The formation of hydrogen peroxide in water by ionizing radiation
Shalek, Robert J.
Doctor of Philosophy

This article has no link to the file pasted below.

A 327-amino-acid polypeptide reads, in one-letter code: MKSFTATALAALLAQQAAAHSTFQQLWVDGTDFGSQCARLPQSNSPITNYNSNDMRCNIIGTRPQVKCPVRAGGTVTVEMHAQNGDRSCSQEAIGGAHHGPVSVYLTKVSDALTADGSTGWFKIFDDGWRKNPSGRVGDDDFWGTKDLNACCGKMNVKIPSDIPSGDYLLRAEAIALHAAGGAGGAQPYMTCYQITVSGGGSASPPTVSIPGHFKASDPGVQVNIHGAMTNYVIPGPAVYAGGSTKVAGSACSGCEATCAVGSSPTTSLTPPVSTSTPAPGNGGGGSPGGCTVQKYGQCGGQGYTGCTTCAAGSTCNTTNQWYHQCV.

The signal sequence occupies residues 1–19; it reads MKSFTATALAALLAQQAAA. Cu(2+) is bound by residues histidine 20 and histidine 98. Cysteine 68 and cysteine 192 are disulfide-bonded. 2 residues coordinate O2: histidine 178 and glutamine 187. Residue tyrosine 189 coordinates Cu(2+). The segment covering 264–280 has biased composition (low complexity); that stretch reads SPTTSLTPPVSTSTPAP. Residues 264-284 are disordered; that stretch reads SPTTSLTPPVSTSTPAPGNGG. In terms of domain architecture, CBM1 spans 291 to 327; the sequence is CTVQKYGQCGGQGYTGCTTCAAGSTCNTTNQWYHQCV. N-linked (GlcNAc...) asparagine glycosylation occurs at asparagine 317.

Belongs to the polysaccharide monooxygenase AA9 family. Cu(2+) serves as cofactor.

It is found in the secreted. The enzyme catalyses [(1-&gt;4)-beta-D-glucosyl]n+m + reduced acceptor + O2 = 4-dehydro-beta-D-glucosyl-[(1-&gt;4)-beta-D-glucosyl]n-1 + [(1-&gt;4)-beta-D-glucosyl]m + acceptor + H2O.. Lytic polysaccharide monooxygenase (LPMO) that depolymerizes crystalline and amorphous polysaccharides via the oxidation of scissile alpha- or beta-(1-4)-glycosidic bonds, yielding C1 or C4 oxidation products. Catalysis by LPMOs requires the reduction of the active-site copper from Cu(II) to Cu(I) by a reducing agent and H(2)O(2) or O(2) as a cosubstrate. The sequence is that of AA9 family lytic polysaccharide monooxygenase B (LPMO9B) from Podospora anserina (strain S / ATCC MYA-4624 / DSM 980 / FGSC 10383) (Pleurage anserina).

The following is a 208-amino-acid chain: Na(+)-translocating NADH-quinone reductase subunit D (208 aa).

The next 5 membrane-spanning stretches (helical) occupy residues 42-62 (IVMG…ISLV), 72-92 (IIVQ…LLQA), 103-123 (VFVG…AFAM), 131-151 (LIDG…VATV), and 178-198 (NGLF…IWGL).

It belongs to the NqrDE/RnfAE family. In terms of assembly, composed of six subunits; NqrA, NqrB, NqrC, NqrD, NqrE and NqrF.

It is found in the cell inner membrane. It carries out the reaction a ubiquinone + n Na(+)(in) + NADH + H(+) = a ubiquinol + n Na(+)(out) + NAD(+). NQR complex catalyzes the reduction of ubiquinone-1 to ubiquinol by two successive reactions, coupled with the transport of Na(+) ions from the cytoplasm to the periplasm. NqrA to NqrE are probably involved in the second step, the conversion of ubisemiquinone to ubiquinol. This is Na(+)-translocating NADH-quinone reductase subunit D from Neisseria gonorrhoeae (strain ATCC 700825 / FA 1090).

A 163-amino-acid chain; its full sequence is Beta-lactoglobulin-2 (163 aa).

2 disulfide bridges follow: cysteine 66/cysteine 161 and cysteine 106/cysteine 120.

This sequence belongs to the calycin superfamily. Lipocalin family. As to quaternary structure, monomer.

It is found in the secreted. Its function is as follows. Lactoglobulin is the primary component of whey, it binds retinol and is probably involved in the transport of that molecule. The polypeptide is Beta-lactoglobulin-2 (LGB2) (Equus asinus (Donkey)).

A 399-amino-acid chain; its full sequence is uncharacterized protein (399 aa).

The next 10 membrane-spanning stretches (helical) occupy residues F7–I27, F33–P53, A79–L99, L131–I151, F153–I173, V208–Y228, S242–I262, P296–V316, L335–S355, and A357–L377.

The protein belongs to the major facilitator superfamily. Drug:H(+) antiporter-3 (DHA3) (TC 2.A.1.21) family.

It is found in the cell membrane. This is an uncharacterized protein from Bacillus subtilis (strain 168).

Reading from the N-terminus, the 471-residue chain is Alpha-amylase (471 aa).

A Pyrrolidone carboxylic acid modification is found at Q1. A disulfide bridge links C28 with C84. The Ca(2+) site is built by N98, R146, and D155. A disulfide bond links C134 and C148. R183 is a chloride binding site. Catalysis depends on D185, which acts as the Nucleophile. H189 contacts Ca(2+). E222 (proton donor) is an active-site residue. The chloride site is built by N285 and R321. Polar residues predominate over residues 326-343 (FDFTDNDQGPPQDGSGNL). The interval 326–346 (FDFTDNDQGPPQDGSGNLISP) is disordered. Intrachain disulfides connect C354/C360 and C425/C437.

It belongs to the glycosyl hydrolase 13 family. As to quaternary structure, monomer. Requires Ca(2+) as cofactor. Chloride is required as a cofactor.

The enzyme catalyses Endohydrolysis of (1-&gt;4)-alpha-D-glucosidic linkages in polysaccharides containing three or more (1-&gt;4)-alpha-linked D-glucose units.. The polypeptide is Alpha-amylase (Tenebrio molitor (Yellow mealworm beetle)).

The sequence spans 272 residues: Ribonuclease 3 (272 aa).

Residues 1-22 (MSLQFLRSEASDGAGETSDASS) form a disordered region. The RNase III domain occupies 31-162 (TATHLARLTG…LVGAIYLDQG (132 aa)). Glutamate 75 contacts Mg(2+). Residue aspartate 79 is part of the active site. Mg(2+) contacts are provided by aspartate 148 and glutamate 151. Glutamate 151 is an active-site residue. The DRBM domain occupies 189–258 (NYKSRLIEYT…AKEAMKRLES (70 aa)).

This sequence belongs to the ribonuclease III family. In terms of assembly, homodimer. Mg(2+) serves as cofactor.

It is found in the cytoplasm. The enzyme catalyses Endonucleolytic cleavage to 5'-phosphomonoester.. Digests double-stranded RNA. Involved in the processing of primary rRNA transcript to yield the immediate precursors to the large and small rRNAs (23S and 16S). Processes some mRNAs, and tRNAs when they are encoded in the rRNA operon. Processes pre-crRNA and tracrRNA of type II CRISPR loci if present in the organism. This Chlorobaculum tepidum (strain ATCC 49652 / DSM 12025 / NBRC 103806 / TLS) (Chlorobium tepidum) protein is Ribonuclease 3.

The free radical theory of the indirect action of radiation, though not completely satisfactory, has survived nearly 10 years since it was postulated by Weiss in 1944. The suggested mechanism is as follows: (1) The primary act is the ionization of a water molecule. H2O→radiation H2O++e- (2) The electron travels to a distance where it reacts with another water molecule. e-+H2O→H+OH- (3) The heavier H2O+ remains near the original site, splitting into a neutral and a charged particle. H2O+→H++OH The overall reaction can be written: H2O→radiationH+OH It is estimated that the H and OH are formed about 2 x 10 -6 cm apart. Thus with a densely ionizing particle many OH radicals are formed near each other and the H radicals appear in a cylindrical sheath of 5 x 10-6 cm mean radius. In this case the formation of hydrogen peroxide is favored. Admitting the possibility of intermediate steps, the reaction can be written: OH+OH→H2O2 With particles of lower linear ion density, it is presumed that the OH radicals are formed at a distance comparable to, or greater than the distance separating the H and OH and that then the recombination is favored H+OH→H2O For this reason no H2O2 appears in pure oxygen-free water with X- and gamma-rays at moderate dose rates. In the work to be presented here, the free radical hypothesis is neither proved nor disproved. However, as will be pointed out later, other mechanisms can be postulated to explain the experimental findings.